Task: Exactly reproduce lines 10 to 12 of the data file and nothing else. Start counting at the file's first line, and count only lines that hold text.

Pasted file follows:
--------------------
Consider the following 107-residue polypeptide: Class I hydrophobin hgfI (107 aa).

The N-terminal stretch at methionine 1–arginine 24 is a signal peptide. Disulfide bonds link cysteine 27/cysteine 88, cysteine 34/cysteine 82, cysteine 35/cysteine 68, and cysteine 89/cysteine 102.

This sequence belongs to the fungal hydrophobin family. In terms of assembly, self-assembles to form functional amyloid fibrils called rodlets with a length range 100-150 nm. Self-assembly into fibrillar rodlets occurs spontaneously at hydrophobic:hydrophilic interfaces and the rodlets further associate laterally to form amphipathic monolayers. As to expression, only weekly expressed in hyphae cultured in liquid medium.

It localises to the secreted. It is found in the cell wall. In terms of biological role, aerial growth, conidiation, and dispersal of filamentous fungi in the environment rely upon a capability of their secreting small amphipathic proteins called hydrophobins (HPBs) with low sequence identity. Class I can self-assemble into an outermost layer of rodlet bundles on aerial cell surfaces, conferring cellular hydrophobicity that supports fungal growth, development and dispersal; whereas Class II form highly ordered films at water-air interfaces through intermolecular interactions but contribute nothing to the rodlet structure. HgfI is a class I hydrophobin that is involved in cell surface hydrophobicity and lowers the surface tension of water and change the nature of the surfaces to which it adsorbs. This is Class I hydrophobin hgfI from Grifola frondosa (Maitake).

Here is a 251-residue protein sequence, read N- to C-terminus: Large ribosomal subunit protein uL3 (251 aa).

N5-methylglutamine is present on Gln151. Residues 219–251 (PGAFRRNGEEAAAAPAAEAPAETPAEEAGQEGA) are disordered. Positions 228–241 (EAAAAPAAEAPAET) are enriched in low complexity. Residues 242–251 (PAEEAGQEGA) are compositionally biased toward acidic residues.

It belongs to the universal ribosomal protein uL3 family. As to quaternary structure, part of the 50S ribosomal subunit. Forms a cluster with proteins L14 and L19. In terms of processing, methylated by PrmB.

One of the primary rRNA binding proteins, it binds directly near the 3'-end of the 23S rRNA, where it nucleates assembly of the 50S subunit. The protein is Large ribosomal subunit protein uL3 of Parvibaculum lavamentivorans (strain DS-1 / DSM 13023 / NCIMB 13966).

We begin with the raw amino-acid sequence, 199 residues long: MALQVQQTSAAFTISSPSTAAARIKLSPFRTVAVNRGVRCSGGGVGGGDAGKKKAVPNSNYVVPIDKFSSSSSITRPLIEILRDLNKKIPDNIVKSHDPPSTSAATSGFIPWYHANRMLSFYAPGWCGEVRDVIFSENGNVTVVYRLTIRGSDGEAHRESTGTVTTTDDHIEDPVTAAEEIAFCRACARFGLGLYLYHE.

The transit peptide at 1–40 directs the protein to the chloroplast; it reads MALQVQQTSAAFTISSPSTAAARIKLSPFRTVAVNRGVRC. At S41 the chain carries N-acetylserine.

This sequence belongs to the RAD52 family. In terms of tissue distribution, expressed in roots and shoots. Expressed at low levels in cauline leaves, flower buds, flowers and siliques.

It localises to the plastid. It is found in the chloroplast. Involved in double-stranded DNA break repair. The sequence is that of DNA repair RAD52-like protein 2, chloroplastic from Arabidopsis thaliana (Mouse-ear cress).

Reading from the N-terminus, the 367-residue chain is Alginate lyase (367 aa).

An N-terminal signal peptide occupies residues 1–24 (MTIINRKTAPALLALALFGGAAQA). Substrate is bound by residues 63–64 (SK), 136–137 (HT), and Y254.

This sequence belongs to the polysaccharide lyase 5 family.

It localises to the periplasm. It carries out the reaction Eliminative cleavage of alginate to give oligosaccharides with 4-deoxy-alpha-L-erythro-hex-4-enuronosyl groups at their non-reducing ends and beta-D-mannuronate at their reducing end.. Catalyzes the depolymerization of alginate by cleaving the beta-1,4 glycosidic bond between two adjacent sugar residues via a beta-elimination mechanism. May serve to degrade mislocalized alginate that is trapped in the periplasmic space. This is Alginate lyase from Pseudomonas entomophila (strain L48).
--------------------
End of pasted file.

The transit peptide at 1–40 directs the protein to the chloroplast; it reads MALQVQQTSAAFTISSPSTAAARIKLSPFRTVAVNRGVRC. At S41 the chain carries N-acetylserine.

This sequence belongs to the RAD52 family. In terms of tissue distribution, expressed in roots and shoots. Expressed at low levels in cauline leaves, flower buds, flowers and siliques.

It localises to the plastid. It is found in the chloroplast. Involved in double-stranded DNA break repair. The sequence is that of DNA repair RAD52-like protein 2, chloroplastic from Arabidopsis thaliana (Mouse-ear cress).